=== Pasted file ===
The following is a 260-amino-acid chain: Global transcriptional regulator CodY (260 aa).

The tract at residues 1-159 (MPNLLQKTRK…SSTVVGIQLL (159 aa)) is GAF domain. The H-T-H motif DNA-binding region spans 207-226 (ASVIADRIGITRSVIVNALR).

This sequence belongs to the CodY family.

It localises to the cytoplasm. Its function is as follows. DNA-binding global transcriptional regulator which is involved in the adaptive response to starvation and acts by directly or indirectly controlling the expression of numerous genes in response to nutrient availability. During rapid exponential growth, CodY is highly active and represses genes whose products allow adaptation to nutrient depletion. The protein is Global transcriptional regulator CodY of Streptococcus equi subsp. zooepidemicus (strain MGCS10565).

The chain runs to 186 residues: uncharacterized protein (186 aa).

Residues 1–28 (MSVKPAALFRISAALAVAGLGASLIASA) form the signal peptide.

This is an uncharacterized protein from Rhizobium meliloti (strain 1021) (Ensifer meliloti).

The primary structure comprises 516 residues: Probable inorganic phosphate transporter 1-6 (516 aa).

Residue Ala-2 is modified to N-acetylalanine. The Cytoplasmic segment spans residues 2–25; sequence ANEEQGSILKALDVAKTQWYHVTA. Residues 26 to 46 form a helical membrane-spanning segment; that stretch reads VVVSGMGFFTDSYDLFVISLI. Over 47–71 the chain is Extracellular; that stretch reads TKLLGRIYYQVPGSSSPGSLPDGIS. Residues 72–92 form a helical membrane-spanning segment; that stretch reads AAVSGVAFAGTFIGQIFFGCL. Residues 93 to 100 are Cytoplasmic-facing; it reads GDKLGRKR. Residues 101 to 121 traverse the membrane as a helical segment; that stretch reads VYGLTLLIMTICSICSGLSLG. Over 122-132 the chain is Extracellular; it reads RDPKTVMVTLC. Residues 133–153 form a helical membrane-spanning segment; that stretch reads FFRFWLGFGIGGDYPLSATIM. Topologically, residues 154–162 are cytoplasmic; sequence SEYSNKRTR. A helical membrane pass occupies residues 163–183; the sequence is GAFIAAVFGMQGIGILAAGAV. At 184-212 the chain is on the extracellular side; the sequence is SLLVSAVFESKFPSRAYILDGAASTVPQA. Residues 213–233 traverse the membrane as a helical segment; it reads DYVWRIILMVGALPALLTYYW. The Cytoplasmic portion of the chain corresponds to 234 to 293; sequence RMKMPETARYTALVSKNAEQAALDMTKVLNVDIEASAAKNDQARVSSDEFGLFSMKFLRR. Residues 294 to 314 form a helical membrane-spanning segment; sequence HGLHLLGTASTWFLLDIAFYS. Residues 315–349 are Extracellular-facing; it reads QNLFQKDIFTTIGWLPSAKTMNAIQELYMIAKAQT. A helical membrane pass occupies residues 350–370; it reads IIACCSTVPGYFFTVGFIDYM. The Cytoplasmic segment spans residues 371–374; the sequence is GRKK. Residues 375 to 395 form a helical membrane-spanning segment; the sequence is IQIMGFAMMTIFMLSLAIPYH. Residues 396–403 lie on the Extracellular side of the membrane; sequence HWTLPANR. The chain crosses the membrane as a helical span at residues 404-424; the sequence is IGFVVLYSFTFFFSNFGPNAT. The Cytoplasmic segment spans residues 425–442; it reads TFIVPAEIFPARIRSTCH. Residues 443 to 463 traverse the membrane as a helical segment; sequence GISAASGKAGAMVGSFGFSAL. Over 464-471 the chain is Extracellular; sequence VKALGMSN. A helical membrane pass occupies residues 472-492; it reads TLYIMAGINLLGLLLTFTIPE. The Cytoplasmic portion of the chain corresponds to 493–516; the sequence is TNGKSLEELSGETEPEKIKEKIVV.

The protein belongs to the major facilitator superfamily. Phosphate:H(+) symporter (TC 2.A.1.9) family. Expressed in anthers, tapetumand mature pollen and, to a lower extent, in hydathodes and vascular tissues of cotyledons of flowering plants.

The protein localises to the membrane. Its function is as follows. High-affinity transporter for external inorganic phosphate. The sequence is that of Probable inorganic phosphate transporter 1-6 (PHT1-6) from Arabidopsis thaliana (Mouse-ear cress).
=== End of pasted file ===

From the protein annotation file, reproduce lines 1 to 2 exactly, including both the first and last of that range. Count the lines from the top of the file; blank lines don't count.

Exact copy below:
The following is a 260-amino-acid chain: Global transcriptional regulator CodY (260 aa).

The tract at residues 1-159 (MPNLLQKTRK…SSTVVGIQLL (159 aa)) is GAF domain. The H-T-H motif DNA-binding region spans 207-226 (ASVIADRIGITRSVIVNALR).